Mohave Robotics Kicking Off Their Season with ROBOTC Graphical

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20140218 iPhonePics 129The Mohave Robotics team (7681B) shared with us that their team voted to kick off their VEX IQ season using ROBOTC Graphical instead of the regular version they used last year. Per their teacher, Bert te Velde, “We wanted to get more people involved with programming and ROBOTC Graphical was the logical step to allow everyone on the team to get involved, no matter what their prior level of experience.”

In November 2013, Mohave Middle School sent four 7th graders to Scottsdale Community College for a three month course in full ROBOTC. The results were worth the effort, with Mohave winning the VEX IQ Programming Award at the VEX IQ Arizona State Championship in March 2014, and placing 14th at the VEX IQ World Championship in April 2014. “And they did that with a modified clawbot, one ball at a time!” exclaims Glenn Clevenger, one of the team’s mentors. “It’s hard to believe that they went from scoring 1 point at their first qualifying event in January to scoring 40 points at the VEX IQ World Championship in April. These kids are proof that ROBOTC is not too difficult for a 7th grader to handle.”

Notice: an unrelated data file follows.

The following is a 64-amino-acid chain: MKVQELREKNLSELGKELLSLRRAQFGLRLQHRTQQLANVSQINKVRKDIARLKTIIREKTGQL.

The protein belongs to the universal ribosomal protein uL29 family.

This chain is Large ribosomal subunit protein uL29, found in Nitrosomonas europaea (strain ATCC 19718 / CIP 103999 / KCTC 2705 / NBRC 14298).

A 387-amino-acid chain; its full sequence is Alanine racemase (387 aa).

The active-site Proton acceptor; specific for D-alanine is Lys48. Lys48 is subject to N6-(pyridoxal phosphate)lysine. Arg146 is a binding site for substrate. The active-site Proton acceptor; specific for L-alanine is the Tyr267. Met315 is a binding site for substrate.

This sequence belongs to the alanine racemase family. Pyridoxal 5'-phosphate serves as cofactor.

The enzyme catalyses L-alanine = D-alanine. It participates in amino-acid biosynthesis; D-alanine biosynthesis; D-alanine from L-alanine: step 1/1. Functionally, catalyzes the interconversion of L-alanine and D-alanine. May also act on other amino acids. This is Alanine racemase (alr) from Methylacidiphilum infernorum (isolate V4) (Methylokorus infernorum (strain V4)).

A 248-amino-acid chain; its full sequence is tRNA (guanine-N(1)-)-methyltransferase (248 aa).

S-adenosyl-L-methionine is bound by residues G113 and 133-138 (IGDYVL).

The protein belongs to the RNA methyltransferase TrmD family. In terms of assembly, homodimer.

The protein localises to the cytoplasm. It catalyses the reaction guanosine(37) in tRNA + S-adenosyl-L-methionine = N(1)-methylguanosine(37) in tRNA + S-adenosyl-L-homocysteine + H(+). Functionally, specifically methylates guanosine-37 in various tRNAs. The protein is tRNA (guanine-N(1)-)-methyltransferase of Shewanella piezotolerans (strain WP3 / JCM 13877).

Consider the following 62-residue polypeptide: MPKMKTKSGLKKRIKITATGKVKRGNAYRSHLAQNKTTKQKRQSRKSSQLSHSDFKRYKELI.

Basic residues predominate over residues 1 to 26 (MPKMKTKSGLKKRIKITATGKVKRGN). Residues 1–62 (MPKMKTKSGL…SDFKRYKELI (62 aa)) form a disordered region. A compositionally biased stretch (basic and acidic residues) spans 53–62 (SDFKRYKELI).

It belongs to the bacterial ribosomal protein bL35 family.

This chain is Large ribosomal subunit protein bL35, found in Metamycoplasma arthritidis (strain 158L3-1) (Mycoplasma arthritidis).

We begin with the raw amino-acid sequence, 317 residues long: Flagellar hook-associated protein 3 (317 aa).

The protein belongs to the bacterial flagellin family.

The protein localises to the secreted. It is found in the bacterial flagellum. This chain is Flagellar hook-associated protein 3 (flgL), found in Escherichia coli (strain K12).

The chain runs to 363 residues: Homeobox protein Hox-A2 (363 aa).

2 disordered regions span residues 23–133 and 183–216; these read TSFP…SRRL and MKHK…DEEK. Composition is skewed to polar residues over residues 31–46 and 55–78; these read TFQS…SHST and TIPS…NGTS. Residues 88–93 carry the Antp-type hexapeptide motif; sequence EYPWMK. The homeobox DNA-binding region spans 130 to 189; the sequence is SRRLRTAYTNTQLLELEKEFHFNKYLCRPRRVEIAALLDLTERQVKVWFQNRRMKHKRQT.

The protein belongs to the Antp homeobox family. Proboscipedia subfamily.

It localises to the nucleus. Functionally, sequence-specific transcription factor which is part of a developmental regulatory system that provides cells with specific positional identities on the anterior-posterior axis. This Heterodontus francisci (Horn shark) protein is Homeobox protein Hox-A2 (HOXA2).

Blog Photo Robot Only

If you are wondering why Mohave is moving to ROBOTC Graphical, it’s because they plan to have their 8th graders teach all of the 6th and 7th graders that participate in VEX IQ how to program this year. The 8th graders decided it would be faster to get the new team members up to speed on the graphical version, without having to worry about syntax errors. And they can always convert their program to full ROBOTC if they need to later into the season.